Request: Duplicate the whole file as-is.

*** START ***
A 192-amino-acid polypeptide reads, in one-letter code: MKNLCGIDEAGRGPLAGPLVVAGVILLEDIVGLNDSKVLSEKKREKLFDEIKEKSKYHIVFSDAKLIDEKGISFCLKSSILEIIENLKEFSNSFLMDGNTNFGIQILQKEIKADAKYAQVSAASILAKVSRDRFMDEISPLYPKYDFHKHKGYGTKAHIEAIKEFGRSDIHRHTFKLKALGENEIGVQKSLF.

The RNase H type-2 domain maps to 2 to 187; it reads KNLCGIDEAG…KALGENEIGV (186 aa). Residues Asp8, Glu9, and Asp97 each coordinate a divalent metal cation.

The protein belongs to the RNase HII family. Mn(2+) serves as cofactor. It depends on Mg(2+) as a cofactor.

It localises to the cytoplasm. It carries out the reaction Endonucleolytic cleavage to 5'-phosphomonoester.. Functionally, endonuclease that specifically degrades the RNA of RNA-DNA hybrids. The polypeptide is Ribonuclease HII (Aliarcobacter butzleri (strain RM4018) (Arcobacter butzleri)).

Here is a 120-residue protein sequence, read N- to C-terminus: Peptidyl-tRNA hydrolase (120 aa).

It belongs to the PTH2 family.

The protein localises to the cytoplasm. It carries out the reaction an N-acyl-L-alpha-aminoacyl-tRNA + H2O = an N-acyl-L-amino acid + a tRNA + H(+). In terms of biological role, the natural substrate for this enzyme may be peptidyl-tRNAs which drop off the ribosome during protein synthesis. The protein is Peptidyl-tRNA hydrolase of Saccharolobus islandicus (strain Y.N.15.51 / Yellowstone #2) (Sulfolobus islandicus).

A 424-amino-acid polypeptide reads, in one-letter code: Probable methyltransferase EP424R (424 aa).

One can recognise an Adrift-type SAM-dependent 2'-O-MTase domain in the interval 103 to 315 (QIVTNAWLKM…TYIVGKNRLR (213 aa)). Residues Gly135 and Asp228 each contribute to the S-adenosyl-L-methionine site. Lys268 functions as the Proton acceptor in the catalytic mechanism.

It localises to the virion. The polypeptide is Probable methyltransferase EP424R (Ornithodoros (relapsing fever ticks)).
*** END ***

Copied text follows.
A 192-amino-acid polypeptide reads, in one-letter code: MKNLCGIDEAGRGPLAGPLVVAGVILLEDIVGLNDSKVLSEKKREKLFDEIKEKSKYHIVFSDAKLIDEKGISFCLKSSILEIIENLKEFSNSFLMDGNTNFGIQILQKEIKADAKYAQVSAASILAKVSRDRFMDEISPLYPKYDFHKHKGYGTKAHIEAIKEFGRSDIHRHTFKLKALGENEIGVQKSLF.

The RNase H type-2 domain maps to 2 to 187; it reads KNLCGIDEAG…KALGENEIGV (186 aa). Residues Asp8, Glu9, and Asp97 each coordinate a divalent metal cation.

The protein belongs to the RNase HII family. Mn(2+) serves as cofactor. It depends on Mg(2+) as a cofactor.

It localises to the cytoplasm. It carries out the reaction Endonucleolytic cleavage to 5'-phosphomonoester.. Functionally, endonuclease that specifically degrades the RNA of RNA-DNA hybrids. The polypeptide is Ribonuclease HII (Aliarcobacter butzleri (strain RM4018) (Arcobacter butzleri)).

Here is a 120-residue protein sequence, read N- to C-terminus: Peptidyl-tRNA hydrolase (120 aa).

It belongs to the PTH2 family.

The protein localises to the cytoplasm. It carries out the reaction an N-acyl-L-alpha-aminoacyl-tRNA + H2O = an N-acyl-L-amino acid + a tRNA + H(+). In terms of biological role, the natural substrate for this enzyme may be peptidyl-tRNAs which drop off the ribosome during protein synthesis. The protein is Peptidyl-tRNA hydrolase of Saccharolobus islandicus (strain Y.N.15.51 / Yellowstone #2) (Sulfolobus islandicus).

A 424-amino-acid polypeptide reads, in one-letter code: Probable methyltransferase EP424R (424 aa).

One can recognise an Adrift-type SAM-dependent 2'-O-MTase domain in the interval 103 to 315 (QIVTNAWLKM…TYIVGKNRLR (213 aa)). Residues Gly135 and Asp228 each contribute to the S-adenosyl-L-methionine site. Lys268 functions as the Proton acceptor in the catalytic mechanism.

It localises to the virion. The polypeptide is Probable methyltransferase EP424R (Ornithodoros (relapsing fever ticks)).